It is mid-August, which means some of you have just sent off your kids to college for the first time. Others are long past that point. For others it still lies ahead. For those of you who were just part of the August ritual of sending off your kid to college -- we can’t blame you for trying to cover everything. That parent geyser love is strong; you are deluged with feeling. From all the lessons from looking both ways before crossing the street to the parting hug of your child at the step of the college dorm there are things we ALL need our child to know:
I love you.
You are a child of God and nothing will ever change that. Don’t have to earn it, but you should live like a child of God.
You are responsible for yourself. You’ll need to take responsibility even when it is hard. You are making more and more decisions, and you need to know every decision has consequences. Some are good, some not so good. Some you can anticipate; but many will catch you by surprise. But know that the choices you make affect your life, those you love, and sometimes even total strangers.
This brings me to our topic today - the issue of our relationship to our environment - the idea of environmental stewardship, which is also just quite simply love of neighbor. You can think of it as love of God and of nature.
For some time, I have felt that this concern is important to address. Faith communities are increasingly called upon to demonstrate leadership when speaking about the moral imperative of action, reducing their own climate impact, providing sanctuary in times of need, advocating for strong policies, and guiding its congregation and the larger community toward the development of solutions.
The biblical writers were convinced that human beings and all other creatures are united in a network of shared life. The ultimate redemption of creation does not end with human beings, but includes everything from the anemone sea urchin to the zebra. We are all tied together as creatures beloved by the creator. What affects some affects all, and the choices of some have consequences for all.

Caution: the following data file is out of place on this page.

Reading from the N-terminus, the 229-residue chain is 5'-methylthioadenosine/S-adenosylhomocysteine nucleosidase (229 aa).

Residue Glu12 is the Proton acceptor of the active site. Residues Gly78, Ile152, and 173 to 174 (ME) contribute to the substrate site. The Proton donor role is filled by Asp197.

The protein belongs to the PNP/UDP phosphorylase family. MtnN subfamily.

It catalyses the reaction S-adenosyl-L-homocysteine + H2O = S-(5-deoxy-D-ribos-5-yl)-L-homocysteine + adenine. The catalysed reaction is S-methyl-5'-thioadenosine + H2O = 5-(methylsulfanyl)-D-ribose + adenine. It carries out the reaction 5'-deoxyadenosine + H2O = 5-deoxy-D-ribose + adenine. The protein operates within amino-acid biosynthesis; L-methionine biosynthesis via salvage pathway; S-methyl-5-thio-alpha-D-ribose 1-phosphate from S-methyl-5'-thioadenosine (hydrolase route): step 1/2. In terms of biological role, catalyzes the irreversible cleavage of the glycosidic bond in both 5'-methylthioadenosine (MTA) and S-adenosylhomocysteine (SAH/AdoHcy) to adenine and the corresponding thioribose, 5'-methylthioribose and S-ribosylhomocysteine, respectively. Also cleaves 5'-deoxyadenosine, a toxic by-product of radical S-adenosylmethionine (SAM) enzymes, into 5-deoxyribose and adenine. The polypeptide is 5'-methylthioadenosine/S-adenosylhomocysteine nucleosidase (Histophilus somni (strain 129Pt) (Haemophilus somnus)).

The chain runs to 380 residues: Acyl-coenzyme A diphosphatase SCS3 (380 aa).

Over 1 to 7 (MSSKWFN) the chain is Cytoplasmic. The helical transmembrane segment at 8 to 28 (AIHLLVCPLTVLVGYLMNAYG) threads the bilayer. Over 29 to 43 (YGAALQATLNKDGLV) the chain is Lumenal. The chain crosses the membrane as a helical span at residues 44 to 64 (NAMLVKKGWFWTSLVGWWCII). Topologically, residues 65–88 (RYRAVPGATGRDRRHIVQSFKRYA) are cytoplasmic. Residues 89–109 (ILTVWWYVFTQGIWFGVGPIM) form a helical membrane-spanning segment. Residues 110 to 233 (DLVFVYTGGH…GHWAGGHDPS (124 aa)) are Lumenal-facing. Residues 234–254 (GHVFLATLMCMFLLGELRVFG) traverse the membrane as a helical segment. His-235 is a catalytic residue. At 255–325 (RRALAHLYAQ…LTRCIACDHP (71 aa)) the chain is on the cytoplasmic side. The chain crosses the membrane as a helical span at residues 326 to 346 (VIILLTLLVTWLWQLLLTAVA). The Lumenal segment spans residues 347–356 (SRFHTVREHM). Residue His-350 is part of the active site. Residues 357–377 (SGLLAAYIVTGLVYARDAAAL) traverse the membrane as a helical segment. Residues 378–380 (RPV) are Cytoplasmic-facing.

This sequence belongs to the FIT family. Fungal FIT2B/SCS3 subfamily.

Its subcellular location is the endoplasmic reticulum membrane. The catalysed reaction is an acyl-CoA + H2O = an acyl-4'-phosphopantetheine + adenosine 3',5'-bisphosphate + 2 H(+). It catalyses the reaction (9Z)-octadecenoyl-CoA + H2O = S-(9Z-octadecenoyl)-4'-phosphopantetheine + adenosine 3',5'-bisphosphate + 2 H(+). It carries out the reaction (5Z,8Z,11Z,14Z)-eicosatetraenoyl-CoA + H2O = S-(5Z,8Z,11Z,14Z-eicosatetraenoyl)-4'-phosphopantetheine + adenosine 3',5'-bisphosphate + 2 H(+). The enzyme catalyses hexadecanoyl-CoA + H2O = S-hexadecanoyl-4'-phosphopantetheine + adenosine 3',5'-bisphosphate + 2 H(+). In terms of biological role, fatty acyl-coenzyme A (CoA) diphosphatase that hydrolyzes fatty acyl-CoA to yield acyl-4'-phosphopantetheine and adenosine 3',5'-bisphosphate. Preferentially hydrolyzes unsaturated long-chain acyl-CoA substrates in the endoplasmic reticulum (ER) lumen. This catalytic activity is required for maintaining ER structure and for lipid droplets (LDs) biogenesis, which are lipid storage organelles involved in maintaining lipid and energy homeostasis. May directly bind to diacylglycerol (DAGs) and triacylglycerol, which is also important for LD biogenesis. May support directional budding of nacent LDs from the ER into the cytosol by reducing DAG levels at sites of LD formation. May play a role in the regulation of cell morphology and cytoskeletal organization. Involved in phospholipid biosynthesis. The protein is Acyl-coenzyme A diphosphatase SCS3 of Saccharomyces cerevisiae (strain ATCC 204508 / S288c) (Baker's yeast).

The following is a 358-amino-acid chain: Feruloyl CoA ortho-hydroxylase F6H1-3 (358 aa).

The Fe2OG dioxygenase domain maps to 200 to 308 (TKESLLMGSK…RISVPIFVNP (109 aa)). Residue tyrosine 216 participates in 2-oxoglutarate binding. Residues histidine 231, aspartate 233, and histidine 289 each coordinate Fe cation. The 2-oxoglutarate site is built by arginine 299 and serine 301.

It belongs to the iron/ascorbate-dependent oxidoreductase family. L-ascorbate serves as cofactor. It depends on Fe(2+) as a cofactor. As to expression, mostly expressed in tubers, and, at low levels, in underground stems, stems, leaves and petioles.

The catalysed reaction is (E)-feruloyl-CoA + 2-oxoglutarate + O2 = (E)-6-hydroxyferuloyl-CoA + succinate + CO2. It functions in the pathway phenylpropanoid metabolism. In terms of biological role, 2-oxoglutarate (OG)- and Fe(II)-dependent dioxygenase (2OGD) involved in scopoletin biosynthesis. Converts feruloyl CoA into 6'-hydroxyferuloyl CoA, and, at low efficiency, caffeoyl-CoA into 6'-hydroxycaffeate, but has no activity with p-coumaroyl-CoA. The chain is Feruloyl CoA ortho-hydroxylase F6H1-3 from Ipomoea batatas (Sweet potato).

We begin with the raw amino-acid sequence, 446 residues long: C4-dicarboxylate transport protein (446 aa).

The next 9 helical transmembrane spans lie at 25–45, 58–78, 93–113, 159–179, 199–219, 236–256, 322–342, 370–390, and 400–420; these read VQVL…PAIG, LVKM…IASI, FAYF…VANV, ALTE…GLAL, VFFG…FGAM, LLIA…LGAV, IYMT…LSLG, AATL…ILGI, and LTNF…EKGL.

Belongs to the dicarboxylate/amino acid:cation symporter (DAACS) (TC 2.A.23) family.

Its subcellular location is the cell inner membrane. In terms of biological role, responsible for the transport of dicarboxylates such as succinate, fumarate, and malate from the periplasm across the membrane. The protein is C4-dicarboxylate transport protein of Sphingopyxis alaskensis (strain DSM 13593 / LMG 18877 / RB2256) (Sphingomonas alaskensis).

And if we are all united in one network of shared life, then that means we are all connected. And if this is true, then matters of the earth are not just a scientific conversation; it is a faith conversation. Therefore, if we are thoughtful in our faith, our faith does not ignore science. Nor does science ignore the role of the moral and virtue landscape that is central to a faith community’s wheelhouse.
Therefore, let’s look at that science in regards to the earth, our planet. The science is overwhelming. Carbon dioxide is on the rise, trapping heat. The icecaps are melting. The planet is warming. Asthma is on the rise. Couple that science with what we see happening more often each year: oil spills from pipelines, groundwater pollution and earthquakes from fracking, the destruction of natural habitats for both salt and freshwater fish, and the fact that the number of events requiring a disaster declaration has more than quadrupled to about 400 a year worldwide (according to the United Nations), and the trend is clear. The earth is running a fever and is getting sicker.
Which leads back to you the point I made earlier, every decision has consequences, and when you know what those consequences are, you need to be responsible.
So the question for us is this: What is our responsibility when we look at environmental stewardship? Can this be the thing that our children’s children will look to us not in dismayed disappointment, but with gratitude and inspiration? It matters because the whole creation is groaning, because every decision has a consequence. We have learned the consequences of our own decisions; now is the time for us to find our way to live better.
Want to find a better way to live better?
Join one of the challenges below. Want to hear more from Pastor John on this topic? Listen to his entire sermon here under August 18: https://www.ebpctn.org/sermons-music-bulletins
1 - Take our plastic reduction challenge and earn fun prizes!
Track your effort to reduce plastic consumption in the form of water bottles, grocery bags, and straws. Individuals and families with the greatest reduction efforts will receive prizes!
2 - Pledge your support by signing the PCUSA Climate Care Challenge: http://bit.ly/2P7B38Q
Join others throughout our denomination by pledging your efforts to care for God’s creation.